Tag Archives: improvement

Is there snobbery among writers?

I’m not certain I believe this, but I’m going to throw it out for the sake of discussion. I need to explain myself before I get into it, but I’ll be brief.

Here’s why writing appeals to me. It’s where I come from as a writer. I found this quote on the The Art of Manliness:

Choose to struggle with something – We live in a culture of the quick and the easy, and it has made us impatient and lazy. When you commit to something that takes work and see it through to the end, it will develop you as much as you develop it. — Jake Weidmann

That’s why I’m here. It’s a zen target where perfection doesn’t exist, and I want to keep improving.

We critique others and receive critique all the time. It’s our best shot at learning and improving. I have benefitted, and I hope I’ve helped others along the way.

All of the things we discuss matter, to an extent. How important are they to actual, even voracious readers?

I’m reading a book where there are about 17 chapters of character introduction and backstory. They just barely got to the haunted mansion where I expect something will happen. This is by a traditionally published author, but this story was self published. This means he had the skills to get a publishing contract at some point in his life.

As a writer, this is always bad form. The story started too soon, and backstory needs to be minimized.

Will the everyday reader care? I wonder how many of our taboos really matter outside writing circles. It annoyed me, but was it because I was taught to be annoyed?

What if we use too many adjectives and adverbs? Will consumer readers care? Agents and publishers will, but — Is this a writers version of being a Rolex wearer who makes a snide remark about his companion’s Timex?

The dialog in this book puts the other person’s name in every line, along with a dialog tag to indicate the speaker. As a writer, I know not to keep saying the other fellow’s name. If there are only two people, I probably don’t even need dialog tags if you get me started.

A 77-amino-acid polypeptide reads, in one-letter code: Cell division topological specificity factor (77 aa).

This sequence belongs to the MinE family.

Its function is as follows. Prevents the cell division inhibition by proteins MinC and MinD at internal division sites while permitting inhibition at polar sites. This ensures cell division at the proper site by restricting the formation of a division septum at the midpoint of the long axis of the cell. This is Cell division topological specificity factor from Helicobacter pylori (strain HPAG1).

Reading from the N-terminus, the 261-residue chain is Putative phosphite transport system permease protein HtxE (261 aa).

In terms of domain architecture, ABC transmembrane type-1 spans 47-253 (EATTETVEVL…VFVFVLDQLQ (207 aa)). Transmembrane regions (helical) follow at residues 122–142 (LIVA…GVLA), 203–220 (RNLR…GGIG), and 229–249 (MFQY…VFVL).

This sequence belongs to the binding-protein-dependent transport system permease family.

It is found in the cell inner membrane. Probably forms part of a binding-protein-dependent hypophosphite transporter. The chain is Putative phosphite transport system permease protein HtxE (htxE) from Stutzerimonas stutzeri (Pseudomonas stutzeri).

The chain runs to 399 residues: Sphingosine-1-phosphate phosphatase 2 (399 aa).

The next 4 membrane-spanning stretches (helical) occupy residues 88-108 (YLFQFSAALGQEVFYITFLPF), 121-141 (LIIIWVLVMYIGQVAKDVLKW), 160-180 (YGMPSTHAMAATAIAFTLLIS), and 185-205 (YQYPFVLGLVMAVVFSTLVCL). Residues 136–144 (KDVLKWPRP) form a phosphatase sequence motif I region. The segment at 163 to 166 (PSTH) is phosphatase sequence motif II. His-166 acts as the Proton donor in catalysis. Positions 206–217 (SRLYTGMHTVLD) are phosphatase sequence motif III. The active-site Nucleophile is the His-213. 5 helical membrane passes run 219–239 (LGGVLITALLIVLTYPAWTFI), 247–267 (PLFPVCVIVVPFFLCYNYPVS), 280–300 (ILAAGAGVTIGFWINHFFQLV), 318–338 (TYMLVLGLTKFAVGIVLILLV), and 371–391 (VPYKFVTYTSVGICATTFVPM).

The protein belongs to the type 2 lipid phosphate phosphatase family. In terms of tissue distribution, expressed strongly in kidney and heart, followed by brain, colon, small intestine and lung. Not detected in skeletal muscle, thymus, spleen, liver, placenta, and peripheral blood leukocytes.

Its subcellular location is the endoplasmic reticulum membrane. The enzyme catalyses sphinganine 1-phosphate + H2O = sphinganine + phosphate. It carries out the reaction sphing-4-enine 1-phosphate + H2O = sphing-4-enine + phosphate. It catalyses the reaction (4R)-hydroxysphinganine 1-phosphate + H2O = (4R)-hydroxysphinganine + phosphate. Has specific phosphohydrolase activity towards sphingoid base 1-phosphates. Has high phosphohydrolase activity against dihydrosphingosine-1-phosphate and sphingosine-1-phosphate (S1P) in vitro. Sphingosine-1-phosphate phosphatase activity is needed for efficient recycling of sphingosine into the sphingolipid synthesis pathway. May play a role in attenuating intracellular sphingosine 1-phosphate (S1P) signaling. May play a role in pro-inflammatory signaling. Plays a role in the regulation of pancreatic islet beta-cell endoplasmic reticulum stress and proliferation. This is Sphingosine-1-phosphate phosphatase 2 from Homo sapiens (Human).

This story even has what writers call “as you know, Bob” dialog. This is where both characters already know something, but they go over it again because the reader doesn’t know it.

Am I being a snob here? We read each other’s blogs and hear stories where someone threw down a novel because there was a semicolon on the first page.

Really? Is that all it takes to discard years of hard work from a writer? This feels a lot like, “Oh, wine from a cardboard box — how unique.”

“As soon as I read ‘Jane guffawed’ I put the book in the fireplace.” You may have missed out on a good story too.

All of us are at a different place on this pilgrimage. I can see many of you ahead of me, but I hear some coming up behind me too.

For myself, I will take these lessons to heart. I want to improve my writing skill and deliver the best product I can. Tomorrow’s product will be better. It doesn’t mean that yesterday’s product sucked.

I’m going to be a bit more patient with my fellow writers. I’m also going to finish this haunted house story.